December 7, 2020
Honorable Governor Kate Brown
900 Court Street NE, Suite 254
Salem, Oregon 97301
Director Leah Horner
900 Court Street NE, Suite 254
Salem, Oregon 97301
Dear Governor Brown,
This letter outlines the potential short-term and long-term negative impacts on the Southern Oregon Coast if the closure of Shutter Creek Correctional Institute (SCCI) occurs in the next biennium. As you likely already know, the South Coast region was struggling economically before the pandemic started, and the closure of Shutter Creek will be another loss for businesses, public entities, and individuals on the South Coast. Ultimately, continued operation of the Shutter Creek facility is the best way to achieve state goals, and to protect the South Coast region and its future.
Shutter Creek directly benefits the local economy in many ways. During the second quarter of 2020, Shutter Creek provided approx. 83 jobs. During the most recent year (2Q 2019 to 2Q 2020), Shutter Creek represented about 0.3% of Coos County payroll employment (22,708). The average wage per job at Shutter Creek over the 2Q 2019 to 2Q 2020 period was $74,972 compared to the average wage for all payroll jobs in Coos County ($41,600). Total payroll for Shutter Creek 2Q 2019 to 2Q 2020 was $6,191,583, and for the whole county total payroll was $944,625,800, Shutter Creek represented about 0.6% of total Coos County payroll for the four-quarter period ending 2Q 2020. These are high-paying jobs that support families, businesses and taxing districts, and these Shutter Creek wages and contracts are spent locally, enabling existing businesses to remain in operation within our surrounding small rural communities.
The closure of the Shutter Creek facility will also negatively impact local governments and public services as well as the citizens within those jurisdictions. SCCI not only is a customer of the City of Lakeside for their wastewater, but they are also Lakeside’s largest wastewater customer. Approximately 22% of the City of Lakeside’s wastewater revenues are derived from the Shutter Creek facility, which is equal to about $225,000 annually. As you may know, Lakeside has initiated plans to relocate and replace its wastewater treatment plant at the urging of DEQ. The estimated cost of this new facility will be more than $10 million. This could permanently delay these plans without the revenue from Shutter Creek. This will also negatively impact individual citizens of Lakeside and surrounding unincorporated Coos County, as the City will be forced to significantly raise rates for its other wastewater customers in order to come close to matching the revenue generated by SCCI’s wastewater.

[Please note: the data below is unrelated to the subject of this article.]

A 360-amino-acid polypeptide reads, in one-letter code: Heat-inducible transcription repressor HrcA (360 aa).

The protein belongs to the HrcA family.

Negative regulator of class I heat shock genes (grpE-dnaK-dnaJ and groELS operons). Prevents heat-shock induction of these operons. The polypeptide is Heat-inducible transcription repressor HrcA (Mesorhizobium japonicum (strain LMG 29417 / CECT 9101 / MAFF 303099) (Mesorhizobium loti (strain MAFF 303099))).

Another public service where SCCI plays a critical role is in local fire mitigation and prevention. Each year, SCCI crews assist the Oregon Department of Forestry at major fire incidents. Inmates also work with Coos Forest Protective Association, assisting with ground maintenance and wildland firefighting in the tri-county area. Ultimately, the higher value for inmates is this experience decreases recidivism. They receive hands-on job training and work side-by-side with professionals developing skills that help them work. Former inmates have found work on reforestation and firefighting crews not just in Coos County businesses, but statewide.
Other local entities that would be negatively impacted by the closure of Shutter Creek include Southwestern Oregon Community College (SWOCC), local school districts, surrounding local governments, and the inmates themselves. Closing SCCI could lead to lay off of SWOCC faculty who teach in the correctional institute – a $167,000 annual wage/benefits loss. These instructors have helped 198 SCCI inmates earn their GEDs over the past three years. The college enrolls approximately 55 students annually in its criminal justice program, some of whom likely pursue careers in this field. Southwestern also injects $14,000 annually into SCCI revenues and in support of inmates. It hires a work crew twice annually to help with grounds maintenance on the 160-acre campus to control vegetation and lessen fire danger to surrounding neighborhoods.
Existing investments in educational infrastructure are directly dependent on Shutter Creek because, as a minimum-security facility, it provides school districts — and local and state government agencies — in Coos, Curry, Douglas, Lane, and occasionally Jackson and Josephine Counties with reliable access to comparatively inexpensive (and enthusiastic) maintenance crews. Shutter Creek provides the only work crews readily available to much of the South Coast, allowing a wide variety of infrastructure investments to be maintained under reduced budgets. For example, the City of Coos Bay estimates that its use of Shutter Creek crews for maintenance of parks and other facilities saved the City at least $40,000 last year. The value of these crews to the region is perhaps best illustrated by the fact that more than 40 crew contracts with various entities are currently in effect.
Thank you for taking the time to read and consider this information regarding a potential closure of Shutter Creek Correctional Institute. We understand the state is faced with the difficult task of balancing a deficit budget, and our rural area has already been heavily impacted by job loss from the closure of the Georgia Pacific Mill, and loss of approx. 110 living wages job, just 18 months ago and the loss of tourism revenues from the pandemic.
In rural Oregon, and on the South Coast, every job counts, and the continued operation of Shutter Creek Correctional Institute means preservation of jobs, businesses and a community fabric that has developed over many years.